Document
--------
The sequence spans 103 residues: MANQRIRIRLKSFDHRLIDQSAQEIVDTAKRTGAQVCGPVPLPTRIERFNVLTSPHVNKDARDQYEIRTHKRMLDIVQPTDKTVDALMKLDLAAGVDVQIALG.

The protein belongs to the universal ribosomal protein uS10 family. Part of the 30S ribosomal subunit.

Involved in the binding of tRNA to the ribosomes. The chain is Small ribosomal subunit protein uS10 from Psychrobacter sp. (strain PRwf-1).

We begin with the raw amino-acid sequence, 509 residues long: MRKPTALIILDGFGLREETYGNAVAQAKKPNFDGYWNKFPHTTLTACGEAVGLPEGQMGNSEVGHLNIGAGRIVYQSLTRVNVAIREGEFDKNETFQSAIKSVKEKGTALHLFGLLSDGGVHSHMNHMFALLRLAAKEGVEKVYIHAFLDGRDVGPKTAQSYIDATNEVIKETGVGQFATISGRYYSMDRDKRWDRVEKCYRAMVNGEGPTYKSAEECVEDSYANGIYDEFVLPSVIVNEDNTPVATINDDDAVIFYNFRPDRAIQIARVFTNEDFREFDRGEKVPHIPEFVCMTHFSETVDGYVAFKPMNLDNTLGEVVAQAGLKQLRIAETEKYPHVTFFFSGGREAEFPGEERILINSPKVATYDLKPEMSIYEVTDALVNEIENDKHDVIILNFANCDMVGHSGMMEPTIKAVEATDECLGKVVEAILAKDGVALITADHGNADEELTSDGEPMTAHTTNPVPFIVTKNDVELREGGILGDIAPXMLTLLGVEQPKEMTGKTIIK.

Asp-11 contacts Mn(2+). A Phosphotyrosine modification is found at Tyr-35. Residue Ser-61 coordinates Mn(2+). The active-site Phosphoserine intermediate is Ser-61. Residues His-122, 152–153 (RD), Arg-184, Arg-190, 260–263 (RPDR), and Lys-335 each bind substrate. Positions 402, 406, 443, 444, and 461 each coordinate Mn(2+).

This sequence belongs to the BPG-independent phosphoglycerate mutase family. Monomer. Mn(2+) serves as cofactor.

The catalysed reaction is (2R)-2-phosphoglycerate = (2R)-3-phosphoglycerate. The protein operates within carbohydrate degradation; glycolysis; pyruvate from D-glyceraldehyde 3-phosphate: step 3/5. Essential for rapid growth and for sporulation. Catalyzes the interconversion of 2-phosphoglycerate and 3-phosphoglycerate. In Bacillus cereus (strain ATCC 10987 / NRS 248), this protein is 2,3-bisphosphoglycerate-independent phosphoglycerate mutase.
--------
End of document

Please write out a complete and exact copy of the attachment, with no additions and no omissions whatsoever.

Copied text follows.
The sequence spans 103 residues: MANQRIRIRLKSFDHRLIDQSAQEIVDTAKRTGAQVCGPVPLPTRIERFNVLTSPHVNKDARDQYEIRTHKRMLDIVQPTDKTVDALMKLDLAAGVDVQIALG.

The protein belongs to the universal ribosomal protein uS10 family. Part of the 30S ribosomal subunit.

Involved in the binding of tRNA to the ribosomes. The chain is Small ribosomal subunit protein uS10 from Psychrobacter sp. (strain PRwf-1).

We begin with the raw amino-acid sequence, 509 residues long: MRKPTALIILDGFGLREETYGNAVAQAKKPNFDGYWNKFPHTTLTACGEAVGLPEGQMGNSEVGHLNIGAGRIVYQSLTRVNVAIREGEFDKNETFQSAIKSVKEKGTALHLFGLLSDGGVHSHMNHMFALLRLAAKEGVEKVYIHAFLDGRDVGPKTAQSYIDATNEVIKETGVGQFATISGRYYSMDRDKRWDRVEKCYRAMVNGEGPTYKSAEECVEDSYANGIYDEFVLPSVIVNEDNTPVATINDDDAVIFYNFRPDRAIQIARVFTNEDFREFDRGEKVPHIPEFVCMTHFSETVDGYVAFKPMNLDNTLGEVVAQAGLKQLRIAETEKYPHVTFFFSGGREAEFPGEERILINSPKVATYDLKPEMSIYEVTDALVNEIENDKHDVIILNFANCDMVGHSGMMEPTIKAVEATDECLGKVVEAILAKDGVALITADHGNADEELTSDGEPMTAHTTNPVPFIVTKNDVELREGGILGDIAPXMLTLLGVEQPKEMTGKTIIK.

Asp-11 contacts Mn(2+). A Phosphotyrosine modification is found at Tyr-35. Residue Ser-61 coordinates Mn(2+). The active-site Phosphoserine intermediate is Ser-61. Residues His-122, 152–153 (RD), Arg-184, Arg-190, 260–263 (RPDR), and Lys-335 each bind substrate. Positions 402, 406, 443, 444, and 461 each coordinate Mn(2+).

This sequence belongs to the BPG-independent phosphoglycerate mutase family. Monomer. Mn(2+) serves as cofactor.

The catalysed reaction is (2R)-2-phosphoglycerate = (2R)-3-phosphoglycerate. The protein operates within carbohydrate degradation; glycolysis; pyruvate from D-glyceraldehyde 3-phosphate: step 3/5. Essential for rapid growth and for sporulation. Catalyzes the interconversion of 2-phosphoglycerate and 3-phosphoglycerate. In Bacillus cereus (strain ATCC 10987 / NRS 248), this protein is 2,3-bisphosphoglycerate-independent phosphoglycerate mutase.